United States District Court, S.D. Illinois
JEREMIAH N. GARRETT, Plaintiff,
UNITED STATES OF AMERICA, Defendant. Criminal No. 11-cr-40004-JPG
MEMORANDUM AND ORDER
PHIL GILBERT DISTRICT JUDGE.
matter comes before the Court on petitioner Jeremiah N.
Garrett's motion to vacate, set aside or correct his
sentence pursuant to 28 U.S.C. § 2255 (Doc. 1). Pursuant
to Administrative Order 176, counsel was appointed to
represent the petitioner because his motion was based on
Johnson v. United States, 135 S.Ct. 2551 (2015)
(Doc. 3). Counsel has moved to withdraw on the basis that,
even if Johnson applied retroactively on collateral
review, she can make no non-frivolous argument in support of
§ 2255 relief for Garrett (Doc. 7). The Government has
responded to counsel's motion to withdraw expressing no
objection (Doc. 9). Garrett objects to counsel's
withdrawal, maintains he is “actually innocent”
of being a career offender, and argues counsel should remain
in the case to file an amended petition on that basis (Doc.
March 10, 2011, Garrett pled guilty to two counts of
distribution of crack cocaine in violation of 21 U.S.C.
§ 841(a)(1) and (b)(1)(C). At sentencing on June 9,
2011, the Court found that Garrett was a career offender
under United States Sentencing Guidelines Manual
(“U.S.S.G.”) § 4B1.1 based on one prior
felony conviction for unlawful delivery of a controlled
substance and one prior felony conviction for aggravated
battery. This aggravated battery conviction was charged and
adjudicated under the Illinois statute that prohibits
aggravated battery by “knowingly causing bodily
harm.” See 720 ILCS 5/12-3 & -4(b)(6)
(2005).Garrett's career offender status
established a base offense level of 34. His offense level was
reduced by three points under U.S.S.G. § 3E1.1(a) to 31
because Garrett timely demonstrated acceptance of
responsibility for his offense. Considering Garrett's
criminal history category of VI, established by his career
offender status under U.S.S.G. § 4B 1.1, this yielded a
sentencing range of 188 to 235 months in prison. The Court
imposed a sentence of 216 months for each count, to run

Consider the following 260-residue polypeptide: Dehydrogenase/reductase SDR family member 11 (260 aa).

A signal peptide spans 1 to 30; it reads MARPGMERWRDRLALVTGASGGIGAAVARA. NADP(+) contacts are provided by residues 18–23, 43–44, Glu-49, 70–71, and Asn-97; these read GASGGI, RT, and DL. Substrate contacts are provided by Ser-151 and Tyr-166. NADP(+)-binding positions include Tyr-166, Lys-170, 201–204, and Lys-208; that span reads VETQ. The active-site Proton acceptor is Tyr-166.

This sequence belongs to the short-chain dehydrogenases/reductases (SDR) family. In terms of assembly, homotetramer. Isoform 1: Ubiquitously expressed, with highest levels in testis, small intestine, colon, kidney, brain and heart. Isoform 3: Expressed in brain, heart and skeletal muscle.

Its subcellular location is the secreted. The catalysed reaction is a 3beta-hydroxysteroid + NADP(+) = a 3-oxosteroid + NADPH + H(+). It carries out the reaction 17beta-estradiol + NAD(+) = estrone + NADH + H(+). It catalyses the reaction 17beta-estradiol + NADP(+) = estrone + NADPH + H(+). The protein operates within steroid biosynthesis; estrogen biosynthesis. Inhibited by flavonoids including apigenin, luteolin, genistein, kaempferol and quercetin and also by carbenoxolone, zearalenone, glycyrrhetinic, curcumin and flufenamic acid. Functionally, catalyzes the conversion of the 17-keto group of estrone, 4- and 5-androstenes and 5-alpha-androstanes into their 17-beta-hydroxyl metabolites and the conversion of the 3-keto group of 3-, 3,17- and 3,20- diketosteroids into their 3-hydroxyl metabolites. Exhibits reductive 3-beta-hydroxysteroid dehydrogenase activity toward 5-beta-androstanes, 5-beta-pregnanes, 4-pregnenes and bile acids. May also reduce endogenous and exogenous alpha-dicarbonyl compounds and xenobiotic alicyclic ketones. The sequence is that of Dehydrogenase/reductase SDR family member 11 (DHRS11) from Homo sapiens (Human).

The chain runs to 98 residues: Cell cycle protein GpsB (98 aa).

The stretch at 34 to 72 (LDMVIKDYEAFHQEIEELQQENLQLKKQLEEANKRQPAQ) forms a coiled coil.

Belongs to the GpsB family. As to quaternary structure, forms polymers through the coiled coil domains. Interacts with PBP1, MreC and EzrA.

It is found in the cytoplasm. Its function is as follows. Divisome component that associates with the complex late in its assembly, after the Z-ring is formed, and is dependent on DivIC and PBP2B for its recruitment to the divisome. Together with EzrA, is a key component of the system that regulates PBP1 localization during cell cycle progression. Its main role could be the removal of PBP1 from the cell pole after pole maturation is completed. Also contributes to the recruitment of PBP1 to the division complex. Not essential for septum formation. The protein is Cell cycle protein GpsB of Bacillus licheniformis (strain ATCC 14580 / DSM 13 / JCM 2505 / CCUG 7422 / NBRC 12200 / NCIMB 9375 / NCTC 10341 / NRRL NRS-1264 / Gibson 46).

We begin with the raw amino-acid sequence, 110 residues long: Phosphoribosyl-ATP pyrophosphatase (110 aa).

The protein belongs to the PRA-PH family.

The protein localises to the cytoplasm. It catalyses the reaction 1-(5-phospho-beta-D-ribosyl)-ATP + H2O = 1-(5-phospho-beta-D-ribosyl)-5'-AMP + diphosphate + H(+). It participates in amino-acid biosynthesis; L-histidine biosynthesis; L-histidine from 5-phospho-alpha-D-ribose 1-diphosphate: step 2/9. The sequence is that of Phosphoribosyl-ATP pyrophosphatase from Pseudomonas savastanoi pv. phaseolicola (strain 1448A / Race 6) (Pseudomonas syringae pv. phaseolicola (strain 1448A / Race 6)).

concurrently. See 21 U.S.C. § 841(b)(1)(C).
Garrett did not appeal his sentence.
filed this § 2255 motion after sending three letters to
the Court in which he sought the benefit of Johnson,
which he believed would cause the Court to revisit its
decision that he was a career offender and resentence him
without imposing the career offender enhancement (Case No.
11-cr-40004, Docs. 45-47). In response, the Court sent him a
§ 2255 motion form, which Garrett used to draft the
complaint in this case.
§ 2255 motion, the petitioner raises the following
• He is entitled to a drug reduction under 18 U.S.C.
§ 3582(c)(2) by virtue of Amendment 782 to the
sentencing guidelines; and
• His three prior crimes do not qualify as “crimes
of violence” sufficient to support career offender
counsel's motion to withdraw, she notes that
Garrett's eligibility for a drug reduction was handled in
his criminal case and that neither of his prior felony
convictions is impacted by Johnson. The Government
agrees, but Garrett objects. He claims he is “actually
innocent” of being a career offender because one of his
prior felony convictions was “stricken as a crime of
violence” by United States v. Evans, 576 F.3d
766 (7th Cir. 2009) (per curiam).
Court conducts its preliminary review of Garrett's §
2255 motion pursuant to Rule 4(b) of the Rules Governing
Section 2255 Proceedings for the United States District
Courts and its evaluation of counsel's motion to withdraw
at the same time. Because it is plain from the motion and the
record of the prior proceedings that the petitioner is not
entitled to relief, the Court will deny Garrett's §
2255 motion and will grant counsel's motion to withdraw.
§ 2255 Standard
Court must grant a § 2255 motion when a defendant's
“sentence was imposed in violation of the Constitution
or laws of the United States.” 28 U.S.C. § 2255.
However, “[r]elief under § 2255 is available
‘only in extraordinary situations, such as an error of
constitutional or jurisdictional magnitude or where a
fundamental defect has occurred which results in a complete
miscarriage of justice.'” United States v.
Coleman, 763 F.3d 706, 708 (7th Cir. 2014) (quoting
Blake v. United States, 723 F.3d 870, 878-79 (7th
Cir. 2013)). It is proper to deny a § 2255 motion
without an evidentiary hearing if “the motion and the
files and records of the case conclusively demonstrate that
the prisoner is entitled to no relief.” 28 U.S.C.
§ 2255(b); see Sandoval v. United States, 574
F.3d 847, 850 (7th Cir. 2009).
Applicability of Johnson In his § 2255 motion, the
petitioner suggests that his due process rights were violated
when the Court found his prior conviction for aggravated
battery was a “crime of violence” supporting
career offender status, and thus a higher guideline
sentencing range. The career offender ...